On this episode of ID the Future, Dr. Günter Bechly, paleoentomologist and former curator for amber and fossil insects for the State Museum of Natural History in Stuttgart, Germany, talks with host Andrew McDiarmid about evidence for macroevolution among insects. The fossil record is “saturated,” Bechly says. By that he doesn’t mean there aren’t new fossil forms to discover. Bechly himself has discovered several. He means we have an extensive enough sampling to confidently discern the major patterns of change and stasis in the history of life. And it shows no sign of insect evolution. It shows no transition from marine arthropods to terrestrial insects, none from wingless insects to winged insects, and no gradual evolution to insects (such as Read More ›
On this episode of ID the Future, German paleo-entomologist Dr. Günter Bechly explains the real, living problem of living fossils — a term resisted by evolutionists though coined by Darwin himself and undeniably a living reality. These plants and animals have remained unchanged over eons: in the case of the horseshoe crab, nearly half a billion years through enormous upheaval.
On this episode of ID the Future, paleoentomologist Günter Bechly discusses the new dragonfly fossil that he discovered, described, and named after intelligent design theorist Michael Behe — Chrismooreia michaelbehei. Bechly describes what’s remarkable about this stunning fossil, explains some problems dragonflies poses for Darwinism, and shares some of the strangely uninformed criticisms he’s received for naming the species after Behe.
On this episode of ID the Future, Sarah Chaffee interviews German paleo-entomologist Günter Bechly on the Cambrian explosion, the relatively sudden appearance of new body plans in the fossil record an estimated 550 million years ago. Dr. Bechly explains how the Cambrian explosion has been challenged by non-experts with an anti-ID bias, yet remains very much a real event in the opinion of specialists in the field — and with the continuing failure of Darwinian explanations, a strong source of evidential support for intelligent design.
German paleontologist Günter Bechly was co-author (with Stephen C. Meyer) of the chapter titled The Fossil Record and Universal Common Ancestry, in the major new book Theistic Evolution: A Scientific, Philosophical, and Theological Critique. In this second conversation with Sarah Chaffee on this topic, Bechly speaks of “life’s second ‘big bang,'” one of many discontinuities in the fossil record. “There’s no reasonable way,” he concludes, “to get from bacteria to mammals via evolutionary processes.”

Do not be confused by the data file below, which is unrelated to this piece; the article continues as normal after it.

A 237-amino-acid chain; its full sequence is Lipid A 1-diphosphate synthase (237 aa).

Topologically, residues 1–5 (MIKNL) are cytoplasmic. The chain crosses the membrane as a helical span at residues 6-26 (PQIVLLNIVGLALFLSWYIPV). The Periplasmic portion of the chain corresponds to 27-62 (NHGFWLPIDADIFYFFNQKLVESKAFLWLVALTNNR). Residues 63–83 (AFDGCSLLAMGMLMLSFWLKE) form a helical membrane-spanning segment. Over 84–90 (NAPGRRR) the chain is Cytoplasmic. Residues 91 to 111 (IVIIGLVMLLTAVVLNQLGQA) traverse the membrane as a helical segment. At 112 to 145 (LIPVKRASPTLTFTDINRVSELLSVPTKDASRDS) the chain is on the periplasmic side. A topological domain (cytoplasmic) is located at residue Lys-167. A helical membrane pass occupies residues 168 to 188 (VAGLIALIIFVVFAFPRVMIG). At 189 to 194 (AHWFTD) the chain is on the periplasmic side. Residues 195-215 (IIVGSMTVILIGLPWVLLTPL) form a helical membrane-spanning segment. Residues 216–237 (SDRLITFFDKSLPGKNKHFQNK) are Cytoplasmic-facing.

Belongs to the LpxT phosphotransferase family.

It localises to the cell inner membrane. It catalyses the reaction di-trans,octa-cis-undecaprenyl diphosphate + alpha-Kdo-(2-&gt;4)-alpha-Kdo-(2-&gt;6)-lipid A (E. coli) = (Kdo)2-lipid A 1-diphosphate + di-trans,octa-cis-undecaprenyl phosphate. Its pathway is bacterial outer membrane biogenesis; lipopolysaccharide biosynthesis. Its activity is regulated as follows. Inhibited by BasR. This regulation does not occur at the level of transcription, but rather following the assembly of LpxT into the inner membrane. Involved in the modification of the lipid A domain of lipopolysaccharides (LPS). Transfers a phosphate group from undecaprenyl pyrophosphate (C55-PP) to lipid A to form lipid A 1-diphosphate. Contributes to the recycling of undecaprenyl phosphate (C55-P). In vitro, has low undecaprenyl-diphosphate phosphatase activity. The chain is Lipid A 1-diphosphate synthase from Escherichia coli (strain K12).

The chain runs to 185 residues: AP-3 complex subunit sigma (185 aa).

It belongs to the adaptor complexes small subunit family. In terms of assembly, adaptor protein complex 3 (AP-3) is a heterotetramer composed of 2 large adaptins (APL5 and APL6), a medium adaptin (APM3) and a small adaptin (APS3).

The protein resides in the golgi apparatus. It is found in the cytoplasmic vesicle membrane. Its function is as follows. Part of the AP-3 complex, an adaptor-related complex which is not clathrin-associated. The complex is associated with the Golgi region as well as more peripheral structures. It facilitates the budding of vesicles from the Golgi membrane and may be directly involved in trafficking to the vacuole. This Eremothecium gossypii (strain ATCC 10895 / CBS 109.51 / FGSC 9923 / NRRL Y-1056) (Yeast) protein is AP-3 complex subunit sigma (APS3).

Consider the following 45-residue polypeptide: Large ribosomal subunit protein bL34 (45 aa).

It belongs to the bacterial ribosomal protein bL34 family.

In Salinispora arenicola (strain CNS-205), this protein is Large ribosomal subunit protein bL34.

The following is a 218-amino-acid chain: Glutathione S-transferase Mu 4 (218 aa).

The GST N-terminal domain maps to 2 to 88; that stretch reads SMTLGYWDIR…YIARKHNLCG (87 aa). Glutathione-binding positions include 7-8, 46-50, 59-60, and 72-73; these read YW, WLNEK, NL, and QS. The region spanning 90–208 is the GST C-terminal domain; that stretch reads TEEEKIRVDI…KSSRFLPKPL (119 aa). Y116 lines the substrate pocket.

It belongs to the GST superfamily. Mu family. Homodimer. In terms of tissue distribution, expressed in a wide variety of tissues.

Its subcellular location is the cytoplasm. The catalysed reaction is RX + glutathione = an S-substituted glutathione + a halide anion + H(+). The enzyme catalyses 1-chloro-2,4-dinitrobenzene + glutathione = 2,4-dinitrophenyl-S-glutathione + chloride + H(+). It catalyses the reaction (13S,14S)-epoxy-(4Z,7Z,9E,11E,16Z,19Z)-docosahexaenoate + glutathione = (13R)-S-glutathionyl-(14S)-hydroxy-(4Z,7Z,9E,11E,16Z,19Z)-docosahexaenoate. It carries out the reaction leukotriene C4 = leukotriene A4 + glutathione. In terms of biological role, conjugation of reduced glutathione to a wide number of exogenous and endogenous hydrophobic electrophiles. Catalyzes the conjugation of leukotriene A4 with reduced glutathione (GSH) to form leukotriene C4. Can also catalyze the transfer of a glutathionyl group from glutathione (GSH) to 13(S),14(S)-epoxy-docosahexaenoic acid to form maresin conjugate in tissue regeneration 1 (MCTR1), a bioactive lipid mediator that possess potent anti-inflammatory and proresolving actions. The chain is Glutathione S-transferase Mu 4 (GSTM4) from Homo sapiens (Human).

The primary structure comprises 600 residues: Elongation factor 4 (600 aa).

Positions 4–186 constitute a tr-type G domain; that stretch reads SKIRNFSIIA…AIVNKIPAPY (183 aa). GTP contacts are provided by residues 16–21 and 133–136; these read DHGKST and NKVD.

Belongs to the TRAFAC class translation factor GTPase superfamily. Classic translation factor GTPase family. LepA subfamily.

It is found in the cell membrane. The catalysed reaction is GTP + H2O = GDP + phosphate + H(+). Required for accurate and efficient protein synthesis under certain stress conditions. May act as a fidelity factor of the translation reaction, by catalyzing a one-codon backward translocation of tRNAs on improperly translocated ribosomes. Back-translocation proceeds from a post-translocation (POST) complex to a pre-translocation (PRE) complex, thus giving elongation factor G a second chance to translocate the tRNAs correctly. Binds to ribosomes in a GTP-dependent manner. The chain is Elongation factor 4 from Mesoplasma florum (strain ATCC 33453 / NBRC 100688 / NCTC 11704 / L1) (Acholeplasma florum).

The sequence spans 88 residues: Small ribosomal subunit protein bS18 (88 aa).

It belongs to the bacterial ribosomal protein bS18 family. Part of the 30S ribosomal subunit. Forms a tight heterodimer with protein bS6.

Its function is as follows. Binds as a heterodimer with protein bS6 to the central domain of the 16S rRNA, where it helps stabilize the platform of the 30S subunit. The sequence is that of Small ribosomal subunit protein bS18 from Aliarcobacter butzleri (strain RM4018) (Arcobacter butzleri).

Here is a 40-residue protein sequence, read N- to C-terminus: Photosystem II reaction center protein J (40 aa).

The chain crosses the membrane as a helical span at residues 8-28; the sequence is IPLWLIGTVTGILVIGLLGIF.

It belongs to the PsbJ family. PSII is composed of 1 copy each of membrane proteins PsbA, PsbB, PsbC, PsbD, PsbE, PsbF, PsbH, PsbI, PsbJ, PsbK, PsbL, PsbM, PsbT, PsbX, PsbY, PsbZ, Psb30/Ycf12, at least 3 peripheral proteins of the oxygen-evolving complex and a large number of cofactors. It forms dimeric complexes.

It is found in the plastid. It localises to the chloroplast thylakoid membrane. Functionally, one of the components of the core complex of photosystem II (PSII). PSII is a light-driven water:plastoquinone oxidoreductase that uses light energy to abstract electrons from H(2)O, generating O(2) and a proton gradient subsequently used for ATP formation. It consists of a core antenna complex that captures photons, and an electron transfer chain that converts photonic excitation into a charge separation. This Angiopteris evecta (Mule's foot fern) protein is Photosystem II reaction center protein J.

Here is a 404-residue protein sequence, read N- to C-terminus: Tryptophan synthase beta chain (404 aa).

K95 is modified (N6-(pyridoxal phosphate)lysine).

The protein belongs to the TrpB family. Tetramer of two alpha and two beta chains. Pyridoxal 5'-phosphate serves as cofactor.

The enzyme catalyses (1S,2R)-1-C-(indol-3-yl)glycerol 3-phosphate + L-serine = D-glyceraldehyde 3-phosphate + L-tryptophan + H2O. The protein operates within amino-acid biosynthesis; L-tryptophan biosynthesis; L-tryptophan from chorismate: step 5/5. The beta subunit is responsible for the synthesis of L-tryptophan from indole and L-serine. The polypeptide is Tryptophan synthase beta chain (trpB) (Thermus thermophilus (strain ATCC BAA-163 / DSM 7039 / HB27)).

Sarah Chaffee interviews German paleontologist Günter Bechly on the book Theistic Evolution: A Scientific, Philosophical, and Theological Critique, specifically his chapter with Stephen Meyer on The Fossil Record and Universal Common Ancestry. Bechly, who had been a prominent proponent of Darwinism, discovered late in his career that there are significant scientific reasons to doubt the evolutionary story. His chapter in the book describes some of these reasons.
On this episode of ID the Future, German paleontologist Günter Bechly describes the Dali skull from China, and how it disrupts the conventional out-of-Africa account of human origins. There were already several significant discoveries in 2017 upending traditional scientific accounts of human evolution. And now another one. Bechly asks, “How many more major rewritings do we need to endure until a major rethinking is considered?” For more, read the essay on Evolution News.
On this episode of ID The Future, Robert Crowther talks with paleontologist Dr. Günter Bechly about his entry on Wikipedia which was created in 2012 and suspiciously disappeared in 2015 when he started supporting Intelligent Design. An eminent paleontologist, Bechly was curator of the State Museum of Natural History in Stuttgart, Germany and had numerous species as well as even a family named after him, a high honor in the field. Crowther and Bechly go over the specious reasons given by Wikipedia for Bechly’s deletion, revealing the ideological and authoritarian nature of some the editors at Wikipedia.